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Article
June 1932

SUPPURATIVE MENINGITIS OF OTITIC AND NASAL ORIGIN: ITS RELATION TO BLOOD STREAM INVASION OF THE PIAL VESSELS

Author Affiliations

NEWARK, N. J.

Arch Otolaryngol. 1932;15(6):885-905. doi:10.1001/archotol.1932.03570030907007
Abstract

During the past few years, 367 persons with suppurative meningitis originating from the ear or nose were admitted at the Newark Eye and Ear Infirmary and the Newark City Hospital. Two hundred and thirteen patients were operated on; of these, 145 died, 68 recovered (about 32 per cent), and 105 autopsies were performed.1

This report is an attempt to summarize this experience and to add what knowledge has been acquired since my last reports.2 Its chief value lies in the surgical information obtained from the autopsies, each autopsy having been conducted to ascertain (a) the particular lesion present, (b) what had been accomplished by the treatment and (c) whether further or different surgical measures might not have resulted in the patient's recovery.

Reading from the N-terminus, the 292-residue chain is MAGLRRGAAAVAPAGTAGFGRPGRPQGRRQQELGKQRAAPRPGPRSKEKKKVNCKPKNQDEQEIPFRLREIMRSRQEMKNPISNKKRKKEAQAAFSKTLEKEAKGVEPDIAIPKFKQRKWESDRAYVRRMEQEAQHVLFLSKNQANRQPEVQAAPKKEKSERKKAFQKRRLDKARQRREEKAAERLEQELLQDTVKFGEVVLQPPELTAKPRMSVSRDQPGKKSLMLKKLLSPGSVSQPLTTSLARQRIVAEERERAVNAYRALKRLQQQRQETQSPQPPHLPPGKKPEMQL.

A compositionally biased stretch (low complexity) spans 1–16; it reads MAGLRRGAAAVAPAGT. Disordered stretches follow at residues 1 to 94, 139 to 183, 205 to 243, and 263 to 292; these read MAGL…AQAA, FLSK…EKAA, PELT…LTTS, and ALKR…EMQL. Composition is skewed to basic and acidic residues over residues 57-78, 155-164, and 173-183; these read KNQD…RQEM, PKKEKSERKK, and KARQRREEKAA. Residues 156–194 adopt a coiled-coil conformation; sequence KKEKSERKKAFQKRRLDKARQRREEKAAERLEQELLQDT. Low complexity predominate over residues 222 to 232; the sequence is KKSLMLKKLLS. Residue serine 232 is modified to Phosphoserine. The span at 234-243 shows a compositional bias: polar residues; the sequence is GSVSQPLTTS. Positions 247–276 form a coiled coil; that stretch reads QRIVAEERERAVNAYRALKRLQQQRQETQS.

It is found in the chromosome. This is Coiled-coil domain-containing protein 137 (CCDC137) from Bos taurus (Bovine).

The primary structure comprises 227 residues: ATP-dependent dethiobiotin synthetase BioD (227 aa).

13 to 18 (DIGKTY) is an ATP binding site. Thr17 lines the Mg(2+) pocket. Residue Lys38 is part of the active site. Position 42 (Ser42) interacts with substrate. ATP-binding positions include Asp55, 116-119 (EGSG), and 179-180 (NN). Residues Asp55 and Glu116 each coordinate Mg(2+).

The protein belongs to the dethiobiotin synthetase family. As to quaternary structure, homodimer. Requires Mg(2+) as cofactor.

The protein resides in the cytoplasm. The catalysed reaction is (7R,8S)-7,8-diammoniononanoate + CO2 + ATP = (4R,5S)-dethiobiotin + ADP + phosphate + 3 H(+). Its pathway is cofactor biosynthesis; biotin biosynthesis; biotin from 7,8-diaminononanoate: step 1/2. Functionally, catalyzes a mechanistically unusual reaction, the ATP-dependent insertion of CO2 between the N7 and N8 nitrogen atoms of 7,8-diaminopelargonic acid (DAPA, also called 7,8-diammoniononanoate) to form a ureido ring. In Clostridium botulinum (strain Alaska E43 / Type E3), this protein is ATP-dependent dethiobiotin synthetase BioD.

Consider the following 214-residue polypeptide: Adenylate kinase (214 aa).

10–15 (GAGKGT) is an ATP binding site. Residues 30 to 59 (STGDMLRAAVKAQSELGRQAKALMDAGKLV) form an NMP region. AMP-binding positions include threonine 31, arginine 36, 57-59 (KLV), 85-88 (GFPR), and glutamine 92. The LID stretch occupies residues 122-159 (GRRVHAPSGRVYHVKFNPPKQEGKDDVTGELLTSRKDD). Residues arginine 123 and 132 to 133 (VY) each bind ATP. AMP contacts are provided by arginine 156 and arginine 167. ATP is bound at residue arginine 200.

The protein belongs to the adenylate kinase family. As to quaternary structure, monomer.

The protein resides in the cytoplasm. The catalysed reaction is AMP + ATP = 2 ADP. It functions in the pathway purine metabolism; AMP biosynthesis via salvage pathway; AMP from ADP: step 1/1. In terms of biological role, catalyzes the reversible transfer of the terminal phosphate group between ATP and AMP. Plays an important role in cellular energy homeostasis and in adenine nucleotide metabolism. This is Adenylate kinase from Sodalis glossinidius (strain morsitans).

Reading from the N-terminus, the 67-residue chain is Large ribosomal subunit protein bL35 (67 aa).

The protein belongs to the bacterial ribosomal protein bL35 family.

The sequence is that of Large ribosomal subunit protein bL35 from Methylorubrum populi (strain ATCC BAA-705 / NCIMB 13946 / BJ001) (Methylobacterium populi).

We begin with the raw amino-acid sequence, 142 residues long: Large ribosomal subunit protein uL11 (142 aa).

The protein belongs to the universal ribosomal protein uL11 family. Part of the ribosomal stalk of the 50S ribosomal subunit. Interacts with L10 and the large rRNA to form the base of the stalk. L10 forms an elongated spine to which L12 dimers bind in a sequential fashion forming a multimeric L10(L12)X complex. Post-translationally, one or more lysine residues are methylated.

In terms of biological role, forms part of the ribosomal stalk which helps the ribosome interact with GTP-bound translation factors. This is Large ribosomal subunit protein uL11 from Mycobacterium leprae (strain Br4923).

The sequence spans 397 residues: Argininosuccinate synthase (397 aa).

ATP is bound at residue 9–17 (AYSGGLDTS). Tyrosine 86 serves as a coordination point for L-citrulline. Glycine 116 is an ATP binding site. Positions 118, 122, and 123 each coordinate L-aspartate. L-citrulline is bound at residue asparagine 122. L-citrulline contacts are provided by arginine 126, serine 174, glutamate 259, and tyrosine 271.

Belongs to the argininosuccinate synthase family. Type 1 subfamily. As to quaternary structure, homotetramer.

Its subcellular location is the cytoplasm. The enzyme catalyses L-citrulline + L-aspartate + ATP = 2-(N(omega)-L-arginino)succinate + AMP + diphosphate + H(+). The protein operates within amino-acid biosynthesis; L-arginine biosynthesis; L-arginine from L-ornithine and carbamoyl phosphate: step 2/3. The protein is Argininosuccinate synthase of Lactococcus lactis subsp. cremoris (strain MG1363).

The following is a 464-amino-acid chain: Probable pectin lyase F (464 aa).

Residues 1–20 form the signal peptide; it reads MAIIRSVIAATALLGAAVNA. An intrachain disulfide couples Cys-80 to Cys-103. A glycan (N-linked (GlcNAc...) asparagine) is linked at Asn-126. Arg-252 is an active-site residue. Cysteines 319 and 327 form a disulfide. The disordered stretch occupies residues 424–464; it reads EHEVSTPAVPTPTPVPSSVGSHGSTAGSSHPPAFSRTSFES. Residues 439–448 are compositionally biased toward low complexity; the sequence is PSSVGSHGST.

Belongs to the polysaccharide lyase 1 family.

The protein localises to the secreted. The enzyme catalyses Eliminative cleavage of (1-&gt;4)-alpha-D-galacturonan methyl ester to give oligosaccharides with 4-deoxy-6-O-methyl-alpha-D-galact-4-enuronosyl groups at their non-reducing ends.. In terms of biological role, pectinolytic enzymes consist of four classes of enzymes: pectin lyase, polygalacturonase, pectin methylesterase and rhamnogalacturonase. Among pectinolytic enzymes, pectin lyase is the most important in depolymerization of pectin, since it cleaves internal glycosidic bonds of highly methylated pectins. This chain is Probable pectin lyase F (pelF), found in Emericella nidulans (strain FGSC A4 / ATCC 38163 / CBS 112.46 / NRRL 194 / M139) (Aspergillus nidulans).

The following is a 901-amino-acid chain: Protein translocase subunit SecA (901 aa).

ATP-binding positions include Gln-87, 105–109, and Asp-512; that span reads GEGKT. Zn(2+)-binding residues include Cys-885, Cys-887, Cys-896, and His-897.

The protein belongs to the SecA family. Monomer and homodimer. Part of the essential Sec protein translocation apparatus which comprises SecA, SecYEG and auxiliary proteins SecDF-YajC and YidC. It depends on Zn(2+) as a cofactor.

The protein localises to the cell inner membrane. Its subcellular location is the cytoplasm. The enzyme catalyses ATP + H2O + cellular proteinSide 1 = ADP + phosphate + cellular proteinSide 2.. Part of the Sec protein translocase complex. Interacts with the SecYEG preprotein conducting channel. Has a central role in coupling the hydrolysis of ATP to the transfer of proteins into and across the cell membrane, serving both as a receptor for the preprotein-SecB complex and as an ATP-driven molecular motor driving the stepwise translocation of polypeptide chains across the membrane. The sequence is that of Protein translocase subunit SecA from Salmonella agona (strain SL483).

SUBARACHNOID SPACE MENINGITIS VERSUS MENINGITIS SECONDARY TO PHLEBITIS OF ARACHNOID VESSELS

Surgically, there are two types of meningitis, depending on (a) the mode of entrance into

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